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updated 8/22/2005 4:45:31 PM ET 2005-08-22T20:45:31

Over the next several years, the four Murphy siblings of Colorado are together likely to find themselves more than $500,000 in debt.

Shannon Murphy, an undergraduate at Indiana's University of Notre Dame, is now considering medical schools. Her brother Chris is entering his first year at California's Claremont-McKenna College. Each expects to accumulate more than $130,000 in debt to finance their undergraduate degrees, and Shannon will accrue tens of thousands more for medical school.

But because their family income is too high to qualify for financial aid, they say that it will be difficult to pay, especially as prices rise. "It just keeps getting worse every year," Chris said.

While U.S. inflation has been contained for the past decade, the higher education sector has proved a glaring exception. The College Board, an educational testing and surveying group, says tuition and fees rose 10.5 percent in the 2004 academic term at four-year public (government-funded) universities, and 6 percent at four-year private universities.

Adjusted for inflation, students at four-year public institutions paid 51 percent more in 2004 than in 1994, while those at four-year private universities paid 36 percent more.

Over the same period, total student aid has risen 122 percent to $122 billion in 2004; grant aid has increased 84 percent; and the number of student loans has risen 137 percent, according to the College Board.

The rising cost of higher education in the U.S. is raising new questions about whether universities will still be able to serve as ladders of social mobility. While overall enrollment has been surprisingly unaffected by the growing expense, there are signs poorer students are being frozen out of the best schools, in spite of generous aid programs.

The rapid rise in costs stems largely from the way U.S. colleges are funded. At public institutions, operating budgets are supported by state budgets, and chronic budget deficits have led to cutbacks. Meanwhile, exploding enrolments have brought their own related costs, such as building new facilities, so universities have relied on increased tuition and fees to finance their needs.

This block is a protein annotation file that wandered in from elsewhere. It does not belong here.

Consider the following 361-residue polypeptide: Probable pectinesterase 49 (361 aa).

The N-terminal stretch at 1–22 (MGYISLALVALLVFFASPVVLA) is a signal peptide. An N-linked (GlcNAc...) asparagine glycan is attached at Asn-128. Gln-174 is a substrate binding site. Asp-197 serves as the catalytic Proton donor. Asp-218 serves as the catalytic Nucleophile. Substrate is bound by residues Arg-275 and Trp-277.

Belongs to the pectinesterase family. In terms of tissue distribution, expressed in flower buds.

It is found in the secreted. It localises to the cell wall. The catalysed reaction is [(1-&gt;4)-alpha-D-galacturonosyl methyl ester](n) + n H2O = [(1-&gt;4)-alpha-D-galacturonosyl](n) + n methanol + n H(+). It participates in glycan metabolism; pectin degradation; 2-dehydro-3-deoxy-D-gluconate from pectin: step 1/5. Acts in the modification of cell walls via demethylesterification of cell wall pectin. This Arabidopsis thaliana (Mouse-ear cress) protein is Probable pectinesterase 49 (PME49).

U.S. higher education is already the most expensive among advanced industrialized countries. According to U.S. education department data, the U.S. spends $20,358 per student each year, equivalent to 2.7 percent of gross domestic product. Canada spends $14,983 per capita on post-secondary education, or 2.6 per cent of GDP. In the UK, higher education spending is just $9,657, or 1 percent of GDP. Yet enrollment at U.S. universities continues to surge, rising from 14 million in 1995 to 16 million last year. Indeed, the benefits have proved well worth the costs, in spite of the growing debt burdens for students. Census Bureau data show that average lifetime earnings of college graduates are $2.1 million, compared with $1.2 million for high school graduates.

Students from poorer families, for whom higher education has long been the best road out of poverty, are becoming especially concerned. Thomas Mortenson, a scholar with the Pell Institute, has found that poor students receiving Pell Grants the government's biggest educational grant program decreased by nearly 17 percent over the past decade at the top 20 schools, as ranked by U.S. News & World Report magazine. Mortenson's data, which correlates family income and degree attainment, shows that the number of bachelor degrees awarded to students from the poorest quarter of families has stayed nearly level over the past decade, and has improved only slightly since 1970.

In contrast, degrees given to students from the richest quarter of families have risen steadily from about 40 percent in 1970 to nearly 75 percent today. In 2003, 74.9 percent of the top income class attained degrees, compared with just 8.6 percent of the bottom income class.

Inequity at top schools is a particular problem, says Richard Kahlenberg of the Century Foundation, be-cause students attending these top schools are the ones who will join the "leadership class".

At the top 146 colleges and universities, 74 percent of students come from the wealthiest quarter of society, compared with 3 percent from the poorest quarter, Kahlenberg says.

To help correct the imbalance, such well endowed institutions as Harvard, Yale and the University of Virginia have pledged to start giving poor students more grants, rather than loans.

But Kahlenberg says, "We need to do a lot more. The news is worse, in a sense, because the degrees have become so much more important than they were 30 years ago, and yet low-income kids still haven't closed that gap."

The stress of paying for college is not exclusively felt by the lower-income bracket. But even with her debts, Shannon Murphy acknowledges that, for the poorest students and their families, "it's got to be that much harder".

Copyright The Financial Times Ltd. All rights reserved.

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